The Value of a Cash Offer in a Seller’s Market
Market conditions seem to not register in the minds of cash buyers, or the agents that represent them. There is simply a declaration of a cash offer, remarks of what is “wrong” with the property (usually cosmetic) and the sock in the gut that comes from an offer 10% below list price.
In a buyer’s market, this tactic works perfectly. When there is too much inventory and not enough buyers, prices are trending down. This is where cash buyers with a low-ball mentality are going to shine. That, however, is not the market place that buyers and sellers are experiencing at the end of 2020.
The current Northern Virginia marketplace is one where multiple offers are expected if a property is priced right for its condition. Again, cash buyers come out of the wood work, see a kitchen that could use a makeover and low-ball 10% or so with promises of closing in two weeks. What sense does that make to a seller who has priced their home for the condition it is in? If it had a renovated kitchen or bathroom, they would be able to sell it for more.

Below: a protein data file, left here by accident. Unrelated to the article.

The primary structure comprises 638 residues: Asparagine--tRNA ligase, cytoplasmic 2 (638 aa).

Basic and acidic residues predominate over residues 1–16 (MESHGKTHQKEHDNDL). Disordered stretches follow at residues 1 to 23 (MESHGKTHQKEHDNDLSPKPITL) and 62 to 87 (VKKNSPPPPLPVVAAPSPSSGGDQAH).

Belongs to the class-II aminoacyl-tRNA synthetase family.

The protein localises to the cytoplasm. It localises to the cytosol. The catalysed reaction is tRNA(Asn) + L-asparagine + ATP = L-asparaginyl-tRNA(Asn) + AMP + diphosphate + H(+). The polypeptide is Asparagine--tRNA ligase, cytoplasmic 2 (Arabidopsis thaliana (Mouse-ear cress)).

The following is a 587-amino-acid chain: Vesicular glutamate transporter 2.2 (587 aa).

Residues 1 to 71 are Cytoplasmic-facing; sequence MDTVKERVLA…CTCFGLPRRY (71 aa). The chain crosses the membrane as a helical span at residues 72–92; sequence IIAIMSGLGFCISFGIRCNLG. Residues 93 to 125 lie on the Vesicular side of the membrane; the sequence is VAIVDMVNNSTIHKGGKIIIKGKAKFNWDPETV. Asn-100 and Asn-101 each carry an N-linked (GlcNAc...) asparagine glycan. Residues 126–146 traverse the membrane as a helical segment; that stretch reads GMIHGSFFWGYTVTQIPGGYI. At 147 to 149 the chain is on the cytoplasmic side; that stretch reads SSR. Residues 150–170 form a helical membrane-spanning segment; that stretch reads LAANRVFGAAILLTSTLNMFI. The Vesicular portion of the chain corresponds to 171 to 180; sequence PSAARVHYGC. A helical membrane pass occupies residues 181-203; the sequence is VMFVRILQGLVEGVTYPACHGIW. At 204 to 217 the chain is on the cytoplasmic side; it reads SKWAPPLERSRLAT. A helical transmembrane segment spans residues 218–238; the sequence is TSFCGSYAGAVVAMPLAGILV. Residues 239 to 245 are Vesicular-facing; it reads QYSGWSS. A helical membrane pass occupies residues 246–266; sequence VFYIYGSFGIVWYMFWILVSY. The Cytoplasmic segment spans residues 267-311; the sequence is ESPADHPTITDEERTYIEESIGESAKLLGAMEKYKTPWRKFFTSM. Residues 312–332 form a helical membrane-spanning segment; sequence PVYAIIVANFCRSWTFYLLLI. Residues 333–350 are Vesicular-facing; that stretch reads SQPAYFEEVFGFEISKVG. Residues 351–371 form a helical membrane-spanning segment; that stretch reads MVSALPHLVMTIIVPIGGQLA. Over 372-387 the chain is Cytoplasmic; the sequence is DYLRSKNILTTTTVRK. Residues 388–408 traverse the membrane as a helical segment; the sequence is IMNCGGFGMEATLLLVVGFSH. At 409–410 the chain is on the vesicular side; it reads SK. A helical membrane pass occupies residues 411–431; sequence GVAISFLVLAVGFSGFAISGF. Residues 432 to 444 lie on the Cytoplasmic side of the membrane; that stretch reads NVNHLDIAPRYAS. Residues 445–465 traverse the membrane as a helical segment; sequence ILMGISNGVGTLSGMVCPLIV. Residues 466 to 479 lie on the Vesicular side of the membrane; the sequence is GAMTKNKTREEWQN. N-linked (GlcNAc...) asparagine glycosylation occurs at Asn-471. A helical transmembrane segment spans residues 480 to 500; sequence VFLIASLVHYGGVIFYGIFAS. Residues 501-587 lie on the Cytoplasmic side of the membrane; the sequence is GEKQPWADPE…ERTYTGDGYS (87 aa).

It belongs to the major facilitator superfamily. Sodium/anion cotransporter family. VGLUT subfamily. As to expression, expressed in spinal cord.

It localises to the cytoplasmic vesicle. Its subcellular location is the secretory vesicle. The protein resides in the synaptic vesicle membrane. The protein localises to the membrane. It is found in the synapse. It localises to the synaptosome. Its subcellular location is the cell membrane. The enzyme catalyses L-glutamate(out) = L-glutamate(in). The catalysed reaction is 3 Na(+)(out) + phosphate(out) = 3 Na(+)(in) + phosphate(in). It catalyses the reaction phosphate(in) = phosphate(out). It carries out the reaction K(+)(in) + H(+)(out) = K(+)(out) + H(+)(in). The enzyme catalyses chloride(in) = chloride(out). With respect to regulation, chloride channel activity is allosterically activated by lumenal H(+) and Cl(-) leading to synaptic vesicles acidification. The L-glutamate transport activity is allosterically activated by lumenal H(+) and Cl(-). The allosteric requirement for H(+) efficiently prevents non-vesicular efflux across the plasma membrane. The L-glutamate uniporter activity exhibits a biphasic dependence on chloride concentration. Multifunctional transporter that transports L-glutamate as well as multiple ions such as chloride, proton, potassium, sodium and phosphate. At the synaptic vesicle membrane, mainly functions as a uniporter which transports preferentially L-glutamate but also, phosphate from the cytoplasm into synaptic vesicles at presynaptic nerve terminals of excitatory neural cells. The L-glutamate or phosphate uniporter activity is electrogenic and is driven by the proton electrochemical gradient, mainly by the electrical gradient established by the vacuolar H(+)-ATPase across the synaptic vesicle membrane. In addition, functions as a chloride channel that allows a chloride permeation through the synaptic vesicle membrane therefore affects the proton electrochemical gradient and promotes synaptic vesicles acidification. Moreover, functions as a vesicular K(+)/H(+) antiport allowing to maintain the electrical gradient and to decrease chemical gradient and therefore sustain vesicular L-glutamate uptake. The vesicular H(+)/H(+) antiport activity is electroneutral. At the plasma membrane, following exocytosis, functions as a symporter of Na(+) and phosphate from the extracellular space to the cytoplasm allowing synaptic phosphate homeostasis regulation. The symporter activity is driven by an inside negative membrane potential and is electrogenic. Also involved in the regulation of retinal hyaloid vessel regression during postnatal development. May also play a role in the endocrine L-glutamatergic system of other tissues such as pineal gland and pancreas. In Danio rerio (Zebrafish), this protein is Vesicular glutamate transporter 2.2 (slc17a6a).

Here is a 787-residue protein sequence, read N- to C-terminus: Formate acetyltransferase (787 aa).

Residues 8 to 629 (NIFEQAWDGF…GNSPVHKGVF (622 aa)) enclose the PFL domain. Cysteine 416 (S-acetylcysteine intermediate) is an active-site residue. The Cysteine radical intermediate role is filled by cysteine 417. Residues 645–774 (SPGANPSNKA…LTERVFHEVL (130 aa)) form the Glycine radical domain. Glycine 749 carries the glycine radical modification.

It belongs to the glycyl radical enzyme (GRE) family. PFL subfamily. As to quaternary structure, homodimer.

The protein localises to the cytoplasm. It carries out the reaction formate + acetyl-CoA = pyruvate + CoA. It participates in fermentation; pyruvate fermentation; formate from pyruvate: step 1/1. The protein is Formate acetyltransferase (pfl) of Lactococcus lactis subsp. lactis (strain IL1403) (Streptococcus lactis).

The true value of a cash offer in a seller’s market, where prices are increasing, is to right a high offer and be able to close with no appraisal worry. That means, just like any other buyer, these cash buyers need to be looking at or above list price, not kicking seller’s in the shins.
If a seller has a cash offer for $20,000 less than less and multiple offers at or above list, some with home inspection contingencies, and a home in good condition, why wouldn’t a seller wait two or three more weeks for a payoff of $20,000 or more than the cash offer? The logic to low-ball in a seller’s market just is not there. The real value in a cash offer is being able to perform without an appraisal at higher prices.
The opinions expressed in this blog are those of Chris Ann Cleland, not Long & Foster.